My father, Geoff Garvey, was a semi-pro sax player, and I grew up hearing Ambrose, Lew Stone and Duke Ellington with seasonings of west-coast, bebop, Spike Jones and some classical stuff from Bach to Stravinsky on 78s. And the test-card.

My parents professed to hate rock 'n roll, but "6.5 Special" was on every week on TV and we seemed to hear everything from Bill Haley to Jerry Lee Lewis.

My brother Nig and I used to compose songs from an early age, latterly on our old piano, on which I learned how notes fit together - barring those that were missing. But once I heard Hank Marvin in 1961 it was the guitar I wanted to play, ideally one with horns and a tremolo bar and a label saying "Fender Stratocaster - 160 gns".They didn't

 teach guitar at Grammar School, though, and that plus the ousting of the Shadows by the Beatles had me learning violin and picking up Nig's taste in 20th century classical music. I still listened to Manfred Mann, but thought of myself as a classical violinist, if a poor one.

That is, until Cream's final concert (which I was dragooned into watching on TV by a guy in my zoology set) re-awakened me to the fact I ought to be a guitarist. A loud one.

The week after I got my first guitar a random encounter with a Rev Gary Davis tablature made me realise the possibilities of acoustic guitar. So when I got to Cambridge I ended up in the folk club rather than a rock band, hearing the likes of Martin Carthy and Roy Bookbinder, but particularly the young virtuosos like Keith Christmas and Gordon Giltrap.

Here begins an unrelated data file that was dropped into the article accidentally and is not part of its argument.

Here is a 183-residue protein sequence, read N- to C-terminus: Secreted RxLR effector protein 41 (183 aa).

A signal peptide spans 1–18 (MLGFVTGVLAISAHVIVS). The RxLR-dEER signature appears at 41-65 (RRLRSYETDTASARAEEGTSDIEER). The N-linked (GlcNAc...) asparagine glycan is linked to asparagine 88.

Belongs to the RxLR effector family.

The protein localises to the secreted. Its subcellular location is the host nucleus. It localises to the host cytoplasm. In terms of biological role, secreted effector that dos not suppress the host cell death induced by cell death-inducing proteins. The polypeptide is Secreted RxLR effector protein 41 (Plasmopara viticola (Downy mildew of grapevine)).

It was then I formed a folk-rock duo, Peculiar

Lucan Sauce, and did over 200 gigs performing our own Gospel-based songs. This was only interrupted by my marriage and the breakup of the band.

Silly hospital doctor hours excluded music for the next few years, but in 1983 I decided to start afresh, finally bought a Strat, and began writing and playing rock in the band i2i.

A couple of bands, and three Greenbelt Fringe performances later (I played the very last set in 1986!), I found myself mainly being a worship-leader in churches, which guided my writing and playing for several years. Then I started recording my back-catalogue.

In 2005 I started learning sax seriously, using the same instruments left to me by my father, plus a 1975 soprano. Nice to have a bit of continuity, isn't it?

Currently I play guitar in a church band, sax in a couple of wind-based groups and both in a rock/soul outfit. I'm still writing and recording stuff at home.